Difference Between Iterable and Collection in Java

1. Introduction

In Java, Iterable and Collection are two fundamental interfaces that are a part of the Java Collections Framework. The Iterable interface is the root interface for all the collection classes and provides the ability to iterate over a collection of objects. On the other hand, Collection extends Iterable and is the root interface of the collection hierarchy, representing a group of objects known as its elements.

2. Key Points

1. Iterable interface is primarily for implementing the "foreach" loop, and it defines only one method: iterator().

2. Collection interface includes all the functionality of Iterable, and adds methods to add, remove, and check the size of the collection, among others.

3. Every Collection is Iterable, but not all Iterables are Collections.

4. Iterable can be seen as a more general concept that allows an object to be the target of the "enhanced for loop" (for-each loop).

3. Differences

Iterable Collection
The root interface in Java for all collection classes that allows them to be iterated using the enhanced for-loop. A subinterface of Iterable represents a group of objects known as elements. It is more specific and comes with additional methods for data manipulation.
Defines a single method, iterator(), which returns an iterator over elements of type T. Extends the Iterable interface and includes methods for adding, removing, and examining elements, among others.
It’s a minimal interface that primarily enables for-each loop support over collections. Provides a richer, more extensive set of operations compared to Iterable, including bulk operations (like addAll, removeAll, retainAll), collection comparison (equals, hashCode), and element retrieval operations.
Any class implementing Iterable can be used in an enhanced for-loop. A more functional interface for storing and operating on groups of objects, with implementations including List, Set, and Queue.
Primarily focused on iteration rather than the management of collections. Focuses on the management (storage, retrieval, manipulation) of a collection of objects.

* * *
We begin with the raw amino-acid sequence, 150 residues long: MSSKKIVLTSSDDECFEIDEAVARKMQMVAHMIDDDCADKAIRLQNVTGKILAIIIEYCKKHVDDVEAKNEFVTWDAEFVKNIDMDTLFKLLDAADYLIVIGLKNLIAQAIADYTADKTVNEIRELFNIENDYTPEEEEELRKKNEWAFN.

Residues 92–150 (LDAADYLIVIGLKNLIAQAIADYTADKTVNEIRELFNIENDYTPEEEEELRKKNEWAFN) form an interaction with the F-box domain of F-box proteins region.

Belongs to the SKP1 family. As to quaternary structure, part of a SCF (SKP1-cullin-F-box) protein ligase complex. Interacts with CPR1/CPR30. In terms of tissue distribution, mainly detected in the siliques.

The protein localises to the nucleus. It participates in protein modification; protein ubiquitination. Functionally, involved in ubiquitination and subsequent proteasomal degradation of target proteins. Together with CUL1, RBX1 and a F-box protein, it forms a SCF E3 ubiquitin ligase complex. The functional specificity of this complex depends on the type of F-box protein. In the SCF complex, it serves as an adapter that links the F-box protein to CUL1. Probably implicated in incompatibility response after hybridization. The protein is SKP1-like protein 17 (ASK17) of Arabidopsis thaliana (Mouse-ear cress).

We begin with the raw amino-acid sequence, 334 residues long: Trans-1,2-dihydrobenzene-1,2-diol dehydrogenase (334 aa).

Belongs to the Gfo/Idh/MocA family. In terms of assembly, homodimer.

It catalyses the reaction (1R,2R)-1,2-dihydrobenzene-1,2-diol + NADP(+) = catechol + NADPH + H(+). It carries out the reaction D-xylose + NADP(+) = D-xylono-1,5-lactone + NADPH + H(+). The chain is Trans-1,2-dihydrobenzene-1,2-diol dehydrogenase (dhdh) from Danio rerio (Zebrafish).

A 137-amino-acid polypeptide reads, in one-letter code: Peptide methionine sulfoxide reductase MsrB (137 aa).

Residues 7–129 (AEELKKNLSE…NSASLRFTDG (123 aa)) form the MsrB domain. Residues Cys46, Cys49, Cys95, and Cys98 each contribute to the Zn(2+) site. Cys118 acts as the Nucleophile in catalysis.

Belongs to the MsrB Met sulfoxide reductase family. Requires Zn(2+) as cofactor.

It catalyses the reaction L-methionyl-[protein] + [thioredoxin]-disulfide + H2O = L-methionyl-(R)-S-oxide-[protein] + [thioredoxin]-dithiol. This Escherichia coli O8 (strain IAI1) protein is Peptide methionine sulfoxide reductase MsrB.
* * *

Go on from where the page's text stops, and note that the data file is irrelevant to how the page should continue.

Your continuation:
4. Example

// Importing necessary classes
import java.util.Collection;
import java.util.ArrayList;
import java.util.Iterator;

public class IterableVsCollection {
    public static void main(String[] args) {
        // Step 1: Create a Collection (ArrayList in this case)
        Collection<String> collection = new ArrayList<>();
        // Step 2: Add elements to the collection

        // Step 3: Iterate through the collection using Iterable interface
        Iterator<String> iterator = collection.iterator();
        while(iterator.hasNext()) {
            String language = iterator.next();

        // Step 4: Use Collection methods directly
        System.out.println("Total languages: " + collection.size());
        System.out.println("Is Python in collection? " + collection.contains("Python"));


Total languages: 3
Is Python in collection? true


1. An ArrayList instance is created as a type of Collection.

2. Elements are added to the collection using Collection methods.

3. An iterator is obtained from the collection using the Iterable interface's iterator() method, and each element is printed.

4. Other Collection methods are used directly to display the size and check for an element's presence.

5. When to use?

- Use Iterable when you want to enable iteration over a collection of items using the for-each loop without the need for collection-specific functionality.

- Use Collection when you need a full-fledged collection that supports direct manipulation like adding, removing items, and querying its size.